How two appraisers determine retail replacement value of jewelry

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Determining retail replacement value

 

A single jewelry piece can have different values so I asked two appraisers how they determine the retail replacement cost of a piece for an insurance appraisal.

 

The first appraiser I interviewed was CHARLES CARMONA of Guild Laboratories in downtown Los Angeles. I first met him when we served as officers for the local GIA Alumni Association. Charles said he determines the cost by first asking clients where they buy their jewelry; he then appraises the piece for the type of store they shop in.

 

If, for example, the customer regularly shops in the downtown jewelry district where overheads are lower and competition is greater, he will assign a lower retail replacement cost than if they regularly shop in a suburban jewelry store where more services are offered and the overhead is greater.  He explains to his clients why a similar piece of jewelry sells for different prices depending where they shop, and the value of extra services and convenience.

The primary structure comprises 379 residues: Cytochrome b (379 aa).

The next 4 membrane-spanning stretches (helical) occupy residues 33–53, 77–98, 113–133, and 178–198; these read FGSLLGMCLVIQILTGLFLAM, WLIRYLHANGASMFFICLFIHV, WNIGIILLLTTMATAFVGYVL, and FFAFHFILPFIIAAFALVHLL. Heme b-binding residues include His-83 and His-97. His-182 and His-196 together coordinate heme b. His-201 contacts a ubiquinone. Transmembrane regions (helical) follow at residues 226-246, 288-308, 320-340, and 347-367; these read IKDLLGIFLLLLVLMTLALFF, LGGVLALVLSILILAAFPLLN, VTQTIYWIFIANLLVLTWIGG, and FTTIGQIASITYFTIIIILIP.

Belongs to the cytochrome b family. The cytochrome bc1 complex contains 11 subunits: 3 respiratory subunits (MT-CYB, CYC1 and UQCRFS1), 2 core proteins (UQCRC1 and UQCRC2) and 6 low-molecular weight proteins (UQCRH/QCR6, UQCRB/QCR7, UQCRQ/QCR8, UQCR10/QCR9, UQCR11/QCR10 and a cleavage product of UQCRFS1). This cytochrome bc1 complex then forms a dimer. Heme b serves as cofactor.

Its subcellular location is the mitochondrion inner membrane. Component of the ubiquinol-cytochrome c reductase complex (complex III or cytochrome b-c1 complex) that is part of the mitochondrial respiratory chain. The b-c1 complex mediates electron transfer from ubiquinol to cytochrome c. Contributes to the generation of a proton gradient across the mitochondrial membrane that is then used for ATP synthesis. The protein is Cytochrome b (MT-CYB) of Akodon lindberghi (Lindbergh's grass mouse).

Charles says it’s best not to value jewelry for more than what customers pay because the higher the appraisal value, the higher their insurance premium. In America, if your jewelry is lost, stolen or damaged, it’s unlikely you’ll get cash. The insurance company will usually just replace it with a piece matching the description on your appraisal, and they’ll buy the piece at wholesale from one of their suppliers.

 

Charles knows of only one American company that will insure your jewelry by itself for cash—Jewelers Mutual Insurance Company   (www.jewelersmutual.com). Other companies require that an expensive piece of jewelry be insured separately as an addendum to your homeowners or renter’s policy. An agreed value policy is available from selected companies (e.g. www.chubb.com)–they will pay you the insured value for a loss, but your premium will be higher for this option.

 

Charles uses a combination cost approach and market data approach for appraisals of modern generic jewelry. This means he estimates the cost to manufacture the piece (cost approach) and then applies the appropriate retail mark-up for its market (market data approach).

 

Properly hallmarked designer pieces (names or stores that are well-known) are appraised at what they are priced to sell for in authorized retail stores (market data approach), and not as generic copies.


Period pieces (i.e., Georgian, Victorian, Edwardian, Art Nouveau, Art Deco, Retro), and especially signed pieces, often sell for more than their intrinsic value and must be compared to sales of similar items at stores that sell estate jewelry, antique shows and auctions (market data approach).

 

Charles advises his clients to be wary of jewelers who sell their jewelry for one price and give you an insurance appraisal for a higher price. He says they normally sell it for what it’s worth, not half of what it’s worth.